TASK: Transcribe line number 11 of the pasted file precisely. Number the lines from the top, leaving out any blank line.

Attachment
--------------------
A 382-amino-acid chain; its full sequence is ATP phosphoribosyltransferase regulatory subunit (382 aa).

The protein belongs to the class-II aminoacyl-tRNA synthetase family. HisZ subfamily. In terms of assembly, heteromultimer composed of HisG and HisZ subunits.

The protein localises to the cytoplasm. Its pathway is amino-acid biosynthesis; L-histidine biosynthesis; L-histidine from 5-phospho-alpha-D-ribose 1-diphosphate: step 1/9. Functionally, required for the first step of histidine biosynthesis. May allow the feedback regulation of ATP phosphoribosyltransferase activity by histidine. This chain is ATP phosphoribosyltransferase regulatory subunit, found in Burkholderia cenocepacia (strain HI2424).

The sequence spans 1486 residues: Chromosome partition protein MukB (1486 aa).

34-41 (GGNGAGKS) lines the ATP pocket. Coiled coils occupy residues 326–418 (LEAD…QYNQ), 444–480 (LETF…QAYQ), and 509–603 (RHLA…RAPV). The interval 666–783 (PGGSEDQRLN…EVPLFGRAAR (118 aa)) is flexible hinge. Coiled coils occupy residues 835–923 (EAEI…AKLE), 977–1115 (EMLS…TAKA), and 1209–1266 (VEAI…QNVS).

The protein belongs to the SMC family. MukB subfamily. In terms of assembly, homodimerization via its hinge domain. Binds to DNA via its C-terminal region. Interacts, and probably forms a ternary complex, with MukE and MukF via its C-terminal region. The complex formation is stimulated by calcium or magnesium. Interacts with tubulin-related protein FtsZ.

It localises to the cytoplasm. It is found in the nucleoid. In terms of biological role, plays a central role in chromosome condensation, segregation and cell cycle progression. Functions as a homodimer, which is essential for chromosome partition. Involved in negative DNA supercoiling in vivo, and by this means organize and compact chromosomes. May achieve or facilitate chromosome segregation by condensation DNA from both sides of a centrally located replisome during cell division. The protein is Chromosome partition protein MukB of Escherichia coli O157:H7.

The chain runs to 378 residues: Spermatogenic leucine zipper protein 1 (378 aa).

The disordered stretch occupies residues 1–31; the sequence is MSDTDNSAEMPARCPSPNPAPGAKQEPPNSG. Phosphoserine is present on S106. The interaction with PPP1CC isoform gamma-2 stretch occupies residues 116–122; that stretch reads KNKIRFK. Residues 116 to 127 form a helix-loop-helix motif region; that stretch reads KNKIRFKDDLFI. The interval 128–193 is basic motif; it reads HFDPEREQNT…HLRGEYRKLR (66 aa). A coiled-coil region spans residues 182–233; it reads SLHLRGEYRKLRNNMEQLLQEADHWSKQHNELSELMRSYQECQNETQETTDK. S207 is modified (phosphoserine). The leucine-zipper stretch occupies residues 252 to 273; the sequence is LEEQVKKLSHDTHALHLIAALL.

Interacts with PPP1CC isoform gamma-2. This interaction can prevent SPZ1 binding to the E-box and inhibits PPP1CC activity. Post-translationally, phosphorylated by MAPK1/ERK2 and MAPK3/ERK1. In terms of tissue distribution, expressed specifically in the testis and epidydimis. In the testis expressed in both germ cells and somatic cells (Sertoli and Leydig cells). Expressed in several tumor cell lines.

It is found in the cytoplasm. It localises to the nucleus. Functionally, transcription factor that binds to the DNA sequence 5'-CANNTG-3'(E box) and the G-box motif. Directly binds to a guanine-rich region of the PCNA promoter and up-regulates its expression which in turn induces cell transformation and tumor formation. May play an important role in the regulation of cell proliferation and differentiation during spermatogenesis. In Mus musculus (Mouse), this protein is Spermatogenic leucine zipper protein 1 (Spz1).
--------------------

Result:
It is found in the cytoplasm. It localises to the nucleus. Functionally, transcription factor that binds to the DNA sequence 5'-CANNTG-3'(E box) and the G-box motif. Directly binds to a guanine-rich region of the PCNA promoter and up-regulates its expression which in turn induces cell transformation and tumor formation. May play an important role in the regulation of cell proliferation and differentiation during spermatogenesis. In Mus musculus (Mouse), this protein is Spermatogenic leucine zipper protein 1 (Spz1).